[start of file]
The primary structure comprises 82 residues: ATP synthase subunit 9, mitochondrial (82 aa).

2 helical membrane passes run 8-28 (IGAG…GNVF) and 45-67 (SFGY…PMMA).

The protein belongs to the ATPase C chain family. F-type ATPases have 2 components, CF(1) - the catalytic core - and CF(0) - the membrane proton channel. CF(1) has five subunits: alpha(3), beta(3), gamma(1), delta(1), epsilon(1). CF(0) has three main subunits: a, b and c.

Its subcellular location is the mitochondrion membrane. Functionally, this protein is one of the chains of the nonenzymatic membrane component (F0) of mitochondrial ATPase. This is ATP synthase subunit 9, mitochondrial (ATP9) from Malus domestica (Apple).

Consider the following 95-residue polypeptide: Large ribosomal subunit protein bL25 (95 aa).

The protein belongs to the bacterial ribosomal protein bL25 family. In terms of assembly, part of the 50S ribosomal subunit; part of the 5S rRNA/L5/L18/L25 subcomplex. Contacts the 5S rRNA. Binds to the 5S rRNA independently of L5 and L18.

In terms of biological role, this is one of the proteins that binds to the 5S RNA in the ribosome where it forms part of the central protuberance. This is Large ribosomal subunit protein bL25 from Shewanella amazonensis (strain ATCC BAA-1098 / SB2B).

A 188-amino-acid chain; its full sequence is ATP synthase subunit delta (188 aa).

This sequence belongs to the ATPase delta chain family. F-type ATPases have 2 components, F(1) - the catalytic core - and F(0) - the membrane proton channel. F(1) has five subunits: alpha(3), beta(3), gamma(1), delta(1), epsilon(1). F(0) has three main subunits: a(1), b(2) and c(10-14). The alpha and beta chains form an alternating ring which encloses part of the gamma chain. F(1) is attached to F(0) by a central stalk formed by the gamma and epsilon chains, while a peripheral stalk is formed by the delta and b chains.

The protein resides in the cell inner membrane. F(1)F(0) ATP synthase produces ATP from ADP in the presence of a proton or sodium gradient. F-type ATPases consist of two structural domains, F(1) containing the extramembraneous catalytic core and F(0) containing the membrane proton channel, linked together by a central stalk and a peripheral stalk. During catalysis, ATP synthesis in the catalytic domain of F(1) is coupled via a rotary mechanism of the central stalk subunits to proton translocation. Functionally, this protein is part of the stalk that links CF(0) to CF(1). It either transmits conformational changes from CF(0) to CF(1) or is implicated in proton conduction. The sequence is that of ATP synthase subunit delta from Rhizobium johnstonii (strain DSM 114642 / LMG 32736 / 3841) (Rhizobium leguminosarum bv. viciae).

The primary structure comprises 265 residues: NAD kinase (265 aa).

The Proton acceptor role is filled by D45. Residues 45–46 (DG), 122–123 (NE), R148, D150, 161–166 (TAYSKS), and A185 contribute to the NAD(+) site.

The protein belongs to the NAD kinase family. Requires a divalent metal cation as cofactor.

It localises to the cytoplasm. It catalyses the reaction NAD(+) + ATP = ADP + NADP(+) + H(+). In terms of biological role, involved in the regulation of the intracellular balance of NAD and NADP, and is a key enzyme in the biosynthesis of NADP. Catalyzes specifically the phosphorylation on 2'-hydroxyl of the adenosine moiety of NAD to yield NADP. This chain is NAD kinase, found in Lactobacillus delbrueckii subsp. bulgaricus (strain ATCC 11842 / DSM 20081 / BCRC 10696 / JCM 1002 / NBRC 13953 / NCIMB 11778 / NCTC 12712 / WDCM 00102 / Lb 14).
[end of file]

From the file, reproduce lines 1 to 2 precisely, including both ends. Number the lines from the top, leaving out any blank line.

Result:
The primary structure comprises 82 residues: ATP synthase subunit 9, mitochondrial (82 aa).

2 helical membrane passes run 8-28 (IGAG…GNVF) and 45-67 (SFGY…PMMA).